/// found for the given element. Family instances
/// may have their own non-empty solids, in which
/// case those are used, otherwise the symbol geometry.
/// The symbol geometry could keep track of the
/// instance transform to map it to the actual
/// transformed geometry to be returned, so the
/// resulting solids are already in place.
/// </summary>
CentroidVolume GetCentroid(
Element e,
Options opt )
{
CentroidVolume cv = null;

GeometryElement geo = e.get_Geometry( opt );

Solid s;

if( null != geo )
{
// List of pairs of centroid, volume for each solid

List<CentroidVolume> a
= new List<CentroidVolume>();

Document doc = e.Document;

if( e is FamilyInstance )
{
geo = geo.GetTransformed(
Transform.Identity );
}

GeometryInstance inst = null;

CentroidVolume cv1;

foreach( GeometryObject obj in geo )
{
s = obj as Solid;

if( null != s
&& 0 < s.Faces.Size
&& SolidUtils.IsValidForTessellation( s )
&& (null != ( cv1 = GetCentroid( s ) ) ) )
{
}
inst = obj as GeometryInstance;
}

if( 0 == a.Count && null != inst )
{
geo = inst.GetSymbolGeometry();

foreach( GeometryObject obj in geo )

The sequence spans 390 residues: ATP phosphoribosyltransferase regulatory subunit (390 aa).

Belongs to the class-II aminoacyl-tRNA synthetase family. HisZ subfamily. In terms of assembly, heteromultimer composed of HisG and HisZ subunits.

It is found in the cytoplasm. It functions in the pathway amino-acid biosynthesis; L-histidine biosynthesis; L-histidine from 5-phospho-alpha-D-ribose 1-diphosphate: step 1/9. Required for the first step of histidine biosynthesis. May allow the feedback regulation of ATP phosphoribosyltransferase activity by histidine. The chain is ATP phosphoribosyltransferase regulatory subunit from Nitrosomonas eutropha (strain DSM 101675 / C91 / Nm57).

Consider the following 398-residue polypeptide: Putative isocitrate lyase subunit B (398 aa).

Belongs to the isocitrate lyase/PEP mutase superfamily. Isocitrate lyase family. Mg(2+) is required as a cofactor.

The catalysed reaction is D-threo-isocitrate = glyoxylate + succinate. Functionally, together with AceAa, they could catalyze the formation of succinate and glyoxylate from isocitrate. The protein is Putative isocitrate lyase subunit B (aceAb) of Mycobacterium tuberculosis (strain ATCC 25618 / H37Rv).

{
s = obj as Solid;

if( null != s
&& 0 < s.Faces.Size
&& SolidUtils.IsValidForTessellation( s )
&& (null != ( cv1 = GetCentroid( s ) ) ) )
{
}
}
}

// Get the total centroid from the partial
// contributions. Each contribution is weighted
// with its associated volume, which needs to
// be factored out again at the end.

if( 0 < a.Count )
{
cv = new CentroidVolume();
foreach( CentroidVolume cv2 in a )
{
cv.Centroid += cv2.Volume * cv2.Centroid;
cv.Volume += cv2.Volume;
}
cv.Centroid /= a.Count * cv.Volume;
}
}
return cv;
}
```

The calculation of the total volume and centroid is similar to the base algorithm described above, with each centroid contribution weighted by the corresponding volume.

#### Mainline with Picking Twists

Finally, here is the external command Execute method implementation driving this and including some additional useful picking interaction handling twists, such as:

• Support for pre-selection or interactive picking.
• Checking for a valid active view type before prompting the user to pick an element.
• Exception handling to gracefully terminate picking and the entire command on cancels.

The resulting code looks like this:

```public Result Execute(
ExternalCommandData commandData,
ref string message,
ElementSet elements )
{
UIApplication uiapp = commandData.Application;
UIDocument uidoc = uiapp.ActiveUIDocument;
Application app = uiapp.Application;
Document doc = uidoc.Document;
List<ElementId> ids = new List<ElementId>();
Selection sel = uidoc.Selection;
SelElementSet set = sel.Elements;

if( 0 < set.Size )